By Sari Reis
More than half of American pet owners will buy Christmas gifts for their pets this year and will spend an average of $46, according to a recent poll conducted by AP-Petside.com. Gifts will include treats, clothing, bedding, leashes and toys. If you’re one of the 50 percent buying gifts, here’s some helpful advice on toys to make Fluffy and Fido happy and to keep them safe.
If you’re on a budget, a large paper bag with the handles cut off makes a great toy for a cat as does a clean empty cardboard box or a scrunched up piece of foil wrap. Cats, unlike dogs, can successfully amuse themselves with toys that they can chase, bat around, crawl into or bite on. If you have a few dollars to spend, tunnels, scratching posts and catnip toys are fun and can keep kitties amused for quite a while. It’s important to remember, however, that although cats generally are more independent than dogs, interactive toys are important too. Experts suggest that two 15- minute play sessions with your kitty each day will not only provide him with fun and exercise but will also increase your bond. Good toys for interacting are laser toys and wand toys. Be careful to keep the laser light out of the kitty’s eyes; wand toys should usually be put away when you are finished playing as they can present some danger to cats if they are unsupervised. Another great gift for a cat is a cat tree. They come in various configurations and costs and are best set up near a window where the cat can snooze in the sunshine and observe the outdoors.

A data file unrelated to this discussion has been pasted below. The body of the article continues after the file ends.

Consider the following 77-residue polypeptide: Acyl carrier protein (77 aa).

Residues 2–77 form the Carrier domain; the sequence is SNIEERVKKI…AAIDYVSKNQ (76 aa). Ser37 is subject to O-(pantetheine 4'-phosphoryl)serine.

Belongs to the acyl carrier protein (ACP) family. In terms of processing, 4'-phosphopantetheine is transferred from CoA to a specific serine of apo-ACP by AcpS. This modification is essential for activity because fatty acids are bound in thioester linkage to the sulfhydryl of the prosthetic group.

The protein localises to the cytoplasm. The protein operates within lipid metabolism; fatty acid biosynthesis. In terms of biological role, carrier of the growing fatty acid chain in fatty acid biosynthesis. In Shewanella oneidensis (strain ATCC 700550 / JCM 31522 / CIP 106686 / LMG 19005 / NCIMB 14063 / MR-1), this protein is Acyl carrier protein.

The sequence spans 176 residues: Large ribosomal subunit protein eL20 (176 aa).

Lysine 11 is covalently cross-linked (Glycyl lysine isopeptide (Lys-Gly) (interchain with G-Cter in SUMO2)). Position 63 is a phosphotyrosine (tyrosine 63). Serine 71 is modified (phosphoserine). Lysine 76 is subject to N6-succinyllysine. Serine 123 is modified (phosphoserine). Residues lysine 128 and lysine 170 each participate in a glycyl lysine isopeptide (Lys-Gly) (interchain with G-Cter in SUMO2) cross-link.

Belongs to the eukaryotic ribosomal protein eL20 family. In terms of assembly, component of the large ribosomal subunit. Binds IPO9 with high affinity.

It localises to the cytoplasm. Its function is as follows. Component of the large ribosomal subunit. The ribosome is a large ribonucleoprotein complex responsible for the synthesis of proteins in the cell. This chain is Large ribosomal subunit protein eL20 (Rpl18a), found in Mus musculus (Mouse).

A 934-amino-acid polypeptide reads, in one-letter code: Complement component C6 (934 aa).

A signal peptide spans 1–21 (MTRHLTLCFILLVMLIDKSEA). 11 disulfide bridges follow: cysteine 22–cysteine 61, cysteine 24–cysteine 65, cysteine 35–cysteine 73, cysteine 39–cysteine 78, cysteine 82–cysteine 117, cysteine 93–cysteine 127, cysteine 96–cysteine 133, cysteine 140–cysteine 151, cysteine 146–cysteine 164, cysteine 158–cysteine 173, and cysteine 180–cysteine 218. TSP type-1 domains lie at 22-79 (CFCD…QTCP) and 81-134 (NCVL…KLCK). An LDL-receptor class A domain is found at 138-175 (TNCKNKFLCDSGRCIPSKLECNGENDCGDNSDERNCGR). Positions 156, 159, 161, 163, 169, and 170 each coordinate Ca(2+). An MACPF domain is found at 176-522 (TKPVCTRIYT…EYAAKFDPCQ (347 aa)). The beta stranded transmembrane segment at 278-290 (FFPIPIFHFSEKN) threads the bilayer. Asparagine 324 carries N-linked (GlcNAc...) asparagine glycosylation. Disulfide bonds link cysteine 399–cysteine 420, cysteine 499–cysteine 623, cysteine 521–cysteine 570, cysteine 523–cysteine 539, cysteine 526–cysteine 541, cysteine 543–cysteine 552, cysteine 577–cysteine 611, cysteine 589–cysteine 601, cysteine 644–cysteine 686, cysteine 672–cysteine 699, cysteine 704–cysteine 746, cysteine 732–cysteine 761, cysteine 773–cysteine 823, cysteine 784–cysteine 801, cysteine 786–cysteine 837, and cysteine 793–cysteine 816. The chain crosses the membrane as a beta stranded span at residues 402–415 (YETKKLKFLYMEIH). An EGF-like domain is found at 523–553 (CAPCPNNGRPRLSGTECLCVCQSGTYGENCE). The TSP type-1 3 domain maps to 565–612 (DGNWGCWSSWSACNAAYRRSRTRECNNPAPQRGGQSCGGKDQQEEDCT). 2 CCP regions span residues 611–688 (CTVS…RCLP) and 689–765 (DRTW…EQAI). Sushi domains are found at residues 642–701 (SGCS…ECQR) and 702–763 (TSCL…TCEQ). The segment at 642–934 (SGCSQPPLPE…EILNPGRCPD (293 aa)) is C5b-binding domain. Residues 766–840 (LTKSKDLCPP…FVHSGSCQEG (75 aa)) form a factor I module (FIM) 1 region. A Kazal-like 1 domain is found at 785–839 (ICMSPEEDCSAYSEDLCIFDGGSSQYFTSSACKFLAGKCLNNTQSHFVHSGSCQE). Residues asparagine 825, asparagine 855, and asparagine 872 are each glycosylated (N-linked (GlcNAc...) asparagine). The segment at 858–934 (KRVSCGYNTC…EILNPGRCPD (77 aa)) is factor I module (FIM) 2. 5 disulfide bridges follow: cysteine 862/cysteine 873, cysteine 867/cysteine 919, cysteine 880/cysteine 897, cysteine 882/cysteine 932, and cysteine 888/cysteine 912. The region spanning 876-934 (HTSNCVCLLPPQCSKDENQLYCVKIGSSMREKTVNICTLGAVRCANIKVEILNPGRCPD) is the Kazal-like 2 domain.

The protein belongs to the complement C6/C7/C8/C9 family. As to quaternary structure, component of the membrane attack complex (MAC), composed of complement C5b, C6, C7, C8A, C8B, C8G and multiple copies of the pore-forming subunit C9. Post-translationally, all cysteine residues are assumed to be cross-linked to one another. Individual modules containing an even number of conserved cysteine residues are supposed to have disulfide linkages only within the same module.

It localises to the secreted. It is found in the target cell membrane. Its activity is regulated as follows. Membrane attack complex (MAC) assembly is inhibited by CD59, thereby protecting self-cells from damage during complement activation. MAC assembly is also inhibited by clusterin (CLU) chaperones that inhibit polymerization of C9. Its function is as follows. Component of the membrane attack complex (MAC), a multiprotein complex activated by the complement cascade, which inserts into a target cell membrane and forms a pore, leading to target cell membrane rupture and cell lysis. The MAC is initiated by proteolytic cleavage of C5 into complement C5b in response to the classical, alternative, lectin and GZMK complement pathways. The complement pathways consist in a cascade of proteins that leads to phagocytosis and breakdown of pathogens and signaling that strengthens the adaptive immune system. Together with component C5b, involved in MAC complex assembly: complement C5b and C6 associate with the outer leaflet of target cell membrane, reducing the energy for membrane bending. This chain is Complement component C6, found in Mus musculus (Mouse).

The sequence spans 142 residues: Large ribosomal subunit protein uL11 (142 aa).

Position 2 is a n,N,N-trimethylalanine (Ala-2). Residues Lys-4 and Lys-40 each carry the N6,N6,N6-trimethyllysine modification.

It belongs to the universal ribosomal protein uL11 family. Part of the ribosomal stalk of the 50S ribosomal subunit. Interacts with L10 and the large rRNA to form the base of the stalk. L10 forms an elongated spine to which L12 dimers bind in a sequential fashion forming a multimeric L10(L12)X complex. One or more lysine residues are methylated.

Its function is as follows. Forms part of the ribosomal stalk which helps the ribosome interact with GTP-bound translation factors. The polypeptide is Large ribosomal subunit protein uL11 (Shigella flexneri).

Unlike cats, most dogs generally need and want human interaction to make their toys fun and engaging. Always remember to keep the size and the durability of the dog’s toy appropriate for the breed, age and health of your dog. Puppies do best with small, soft toys and easy chews for teething. Larger dogs, especially if they are young and strong with a firm bite, need large, more durable toys that can withstand a lot of abuse. Good toys for active dogs include Frisbees, balls that can be used for fetch, tug-of-war rope toys, and toys that are made with a tough rubber. Most dogs love squeaky toys. If your dog is destructive and will try to remove the squeaker, it is best to monitor him when he plays with the toy. If he tries to remove the stuffing in his toys, purchase one without stuffing. If the sound of the squeaker drives you crazy, they do have ones that can be turned off so only the dog can hear it. Toys that you can hide treats in are always a winner with dogs and some are very challenging, providing learning as well as fun.
A couple more tips for both dog and cat toys: check the toys often for wear and tear and change them out about once a week. It will make them last longer and the pet thinks it’s a new toy each time you bring it out.
—Sari Reis is a Certified Humane Education Specialist and the owner of Mission Valley Pet Sitting Services. For more information you can reach her at 760-644-0289 or www.missionvalleypetsitting.com.